AP: Prime Minister Nouri al-Maliki's efforts to retain power despite his failure in last month's elections threaten to undercut the democratic process that has been hailed as a key achievement of the U.S. invasion and occupation. The Associated Press
By REBECCA SANTANA
BAGHDAD (AP) — Prime Minister Nouri al-Maliki's efforts to retain power despite his failure in last month's elections threaten to undercut the democratic process that has been hailed as a key achievement of the U.S. invasion and occupation.
He is also potentially gambling away the country's security with steps that, if successful, are certain to leave Iraq's minority Sunnis feeling cheated after they overwhelmingly backed his secular challenger, Ayad Allawi. The resulting anger could fuel new sectarian bloodshed and reinvigorate an insurgency against the country's Shiite-dominated leadership.
Illustrating the risk, suicide attackers detonated two car bombs Wednesday evening in a Shiite enclave of Baghdad, killing seven people.
Allawi, a former prime minister, is fighting back, demanding an internationally supervised caretaker government and warning he might withdraw from the political process altogether, potentially prompting the barely contained Sunni-Shiite tensions to explode just as U.S. troops prepare to go home.
Al-Maliki came out of the March 7 parliamentary election with a two-seat deficit to Allawi, a decision that was met with dancing in the streets by Allawi's backers, many of whom are Sunni Arabs who resent al-Maliki's perceived sectarian policies.
Al-Maliki has vigorously fought the outcome, using the powers of his office and a judiciary of questionable independence to try to change the results.
He successfully pushed for a recount of the Baghdad votes — which has not yet been carried out — and benefited from a vetting panel targeting former members of Saddam Hussein's ruling party that has set its sights on several of Allawi's candidates. Either tactic could tilt the election outcome in al-Maliki's favor.
"Certainly what is going on is a theft of the Iraqi will and democracy, jeopardizing the safety of the country," Allawi told Iraq's al-Sharqiya channel in an interview early Wednesday.
Allawi called on international organizations like the U.N., the Arab League, the EU and the Organization of Islamic Conference to help establish an impartial interim government, and a spokesman said his Iraqiya coalition would consider quitting the political process altogether or demand a repeat election if its demands are not met.
He has also been touring neighboring countries in an attempt to drum up support for his candidacy and is set to hold talks with the Cairo-based Arab League Wednesday.
With no end in sight to al-Maliki's efforts, U.S. officials appear worried and impatient.
Speaking to reporters this week, U.S. Ambassador Christopher Hill did not mention al-Maliki specifically, but his frustration was palpable.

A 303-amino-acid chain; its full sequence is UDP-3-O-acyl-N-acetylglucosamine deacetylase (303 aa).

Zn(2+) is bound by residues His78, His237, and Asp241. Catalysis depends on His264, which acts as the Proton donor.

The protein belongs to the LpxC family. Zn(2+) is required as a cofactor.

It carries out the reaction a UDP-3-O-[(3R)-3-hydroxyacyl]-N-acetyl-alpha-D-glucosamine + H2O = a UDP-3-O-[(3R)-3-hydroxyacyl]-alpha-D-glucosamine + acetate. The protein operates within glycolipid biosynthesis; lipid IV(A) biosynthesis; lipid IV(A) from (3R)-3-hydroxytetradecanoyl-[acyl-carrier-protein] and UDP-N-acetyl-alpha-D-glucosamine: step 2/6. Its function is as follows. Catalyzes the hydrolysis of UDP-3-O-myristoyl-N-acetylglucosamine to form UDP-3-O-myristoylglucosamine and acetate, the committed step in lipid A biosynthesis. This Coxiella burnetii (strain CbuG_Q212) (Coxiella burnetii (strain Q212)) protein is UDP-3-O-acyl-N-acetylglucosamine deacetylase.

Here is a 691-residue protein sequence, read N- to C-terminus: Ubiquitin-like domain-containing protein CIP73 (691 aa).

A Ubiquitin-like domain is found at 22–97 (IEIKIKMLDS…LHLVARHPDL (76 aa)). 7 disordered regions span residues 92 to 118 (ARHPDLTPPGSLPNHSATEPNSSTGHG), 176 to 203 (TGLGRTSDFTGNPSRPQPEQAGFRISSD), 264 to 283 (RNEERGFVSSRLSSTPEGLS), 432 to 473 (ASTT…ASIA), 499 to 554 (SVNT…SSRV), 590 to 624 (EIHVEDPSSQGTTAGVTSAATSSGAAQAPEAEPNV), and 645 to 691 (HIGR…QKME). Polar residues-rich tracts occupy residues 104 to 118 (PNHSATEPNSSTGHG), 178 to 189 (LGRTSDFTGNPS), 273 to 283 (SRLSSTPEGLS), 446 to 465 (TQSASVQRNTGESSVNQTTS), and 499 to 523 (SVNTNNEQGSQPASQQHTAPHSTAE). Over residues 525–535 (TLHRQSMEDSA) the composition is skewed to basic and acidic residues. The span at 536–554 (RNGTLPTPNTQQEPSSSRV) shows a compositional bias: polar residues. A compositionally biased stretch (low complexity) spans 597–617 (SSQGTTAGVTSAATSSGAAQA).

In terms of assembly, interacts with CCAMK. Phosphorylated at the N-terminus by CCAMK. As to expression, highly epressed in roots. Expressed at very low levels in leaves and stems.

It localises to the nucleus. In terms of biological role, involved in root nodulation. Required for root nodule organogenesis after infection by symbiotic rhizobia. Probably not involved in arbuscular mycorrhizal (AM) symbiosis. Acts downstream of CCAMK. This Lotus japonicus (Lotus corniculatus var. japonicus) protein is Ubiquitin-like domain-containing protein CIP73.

"It seems it is time to get this show on the road here," he said.
It was always going to take a long time to form a government in Iraq, a fractious country in which every political decision deteriorates into a showdown, but what is surprising to many is the degree to which al-Maliki has battled results even before the negotiating for the new government has started.
"Almost every day, we see new procedures and possible decisions that could change the results and have a grave impact on the political process," said Baghdad-based political analyst Kadhum al-Muqdadi.
Even if the recount is in al-Maliki's favor and a number of Allawi's candidates are booted from the race, it still won't give the prime minister's coalition the majority needed to form a government outright. But that may not be his aim.
Baghdad-based political observer Hadi Jalo said al-Maliki is trying to strengthen his negotiating position before serious talks to form a coalition government.
Al-Maliki has said his legal appeals are simply designed to make the process fair and that he will abide by all court decisions.
In some ways, al-Maliki is simply a sore loser, some Iraqi politicians say privately.
But the cost of his political machinations could be extremely high. Sunnis were outraged after the news last week of a secret prison run by Iraqi forces that mostly held Sunnis.
In a report released Wednesday, the New York-based Human Rights Watch said Iraqi men held for months at the prison were systematically tortured, including some beaten so badly they lost teeth and urinated blood for days. Others were raped, given electric shocks to their genitals and deprived of air, the report said.
The Iraqi government quickly shut down the prison after the torture was revealed by the Los Angeles Times and either released or transferred its 431 detainees. The government has denied al-Maliki had any knowledge of the facility and vowed to investigate the abuses.
But many Sunnis see the prison as proof the Shiite-dominated government is persecuting them and has changed little since the days when Shiite death squads roamed the city.
Adding to frustrations, the lack of information about the court handing down rulings favoring al-Maliki has raised questions about its independence.
Its three anonymous judges approved al-Maliki's call for a Baghdad recount and upheld a decision to bar 52 candidates from the election — including one from Allawi's list who won a seat. But the decisions were not publicly released and word leaked out piecemeal.
The man who oversaw the elections and is tasked with carrying out the recount, Faraj al-Haidari, railed against the court this week in an interview with The Associated Press, calling their decisions entirely political.
Santana is the AP's Baghdad bureau chief. Associated Press writers Sinan Salaheddin and Paul Schemm contributed to this report.